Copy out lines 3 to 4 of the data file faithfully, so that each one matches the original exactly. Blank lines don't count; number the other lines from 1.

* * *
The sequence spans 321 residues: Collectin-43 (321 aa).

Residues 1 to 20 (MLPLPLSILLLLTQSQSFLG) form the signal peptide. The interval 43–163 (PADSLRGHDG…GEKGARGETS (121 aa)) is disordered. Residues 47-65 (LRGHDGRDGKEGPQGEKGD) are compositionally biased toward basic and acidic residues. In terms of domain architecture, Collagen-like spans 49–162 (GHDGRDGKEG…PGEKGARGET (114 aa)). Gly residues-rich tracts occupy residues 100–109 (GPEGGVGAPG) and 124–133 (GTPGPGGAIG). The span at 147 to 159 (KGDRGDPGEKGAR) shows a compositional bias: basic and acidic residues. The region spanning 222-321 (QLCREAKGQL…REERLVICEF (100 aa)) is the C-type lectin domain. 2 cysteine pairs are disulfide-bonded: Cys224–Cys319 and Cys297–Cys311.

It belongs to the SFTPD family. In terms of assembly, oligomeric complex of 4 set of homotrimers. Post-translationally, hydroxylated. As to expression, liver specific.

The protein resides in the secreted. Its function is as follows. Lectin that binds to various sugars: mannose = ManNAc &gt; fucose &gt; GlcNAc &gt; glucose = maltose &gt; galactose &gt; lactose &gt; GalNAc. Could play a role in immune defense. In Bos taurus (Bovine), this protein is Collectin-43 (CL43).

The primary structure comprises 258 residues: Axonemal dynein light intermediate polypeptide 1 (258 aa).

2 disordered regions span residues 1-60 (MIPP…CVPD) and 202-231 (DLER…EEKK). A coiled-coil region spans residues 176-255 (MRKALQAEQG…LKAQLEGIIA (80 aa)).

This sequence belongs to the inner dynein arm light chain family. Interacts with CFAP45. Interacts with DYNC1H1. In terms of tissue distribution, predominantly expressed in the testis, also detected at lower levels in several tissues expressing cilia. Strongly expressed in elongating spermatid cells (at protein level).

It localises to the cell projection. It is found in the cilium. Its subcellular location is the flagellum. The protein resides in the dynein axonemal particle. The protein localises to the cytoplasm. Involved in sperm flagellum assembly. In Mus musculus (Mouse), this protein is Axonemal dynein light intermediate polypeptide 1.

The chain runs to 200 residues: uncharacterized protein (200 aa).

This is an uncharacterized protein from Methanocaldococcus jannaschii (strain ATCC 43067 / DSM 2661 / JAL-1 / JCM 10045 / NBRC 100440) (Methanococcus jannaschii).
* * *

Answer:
It belongs to the SFTPD family. In terms of assembly, oligomeric complex of 4 set of homotrimers. Post-translationally, hydroxylated. As to expression, liver specific.

The protein resides in the secreted. Its function is as follows. Lectin that binds to various sugars: mannose = ManNAc &gt; fucose &gt; GlcNAc &gt; glucose = maltose &gt; galactose &gt; lactose &gt; GalNAc. Could play a role in immune defense. In Bos taurus (Bovine), this protein is Collectin-43 (CL43).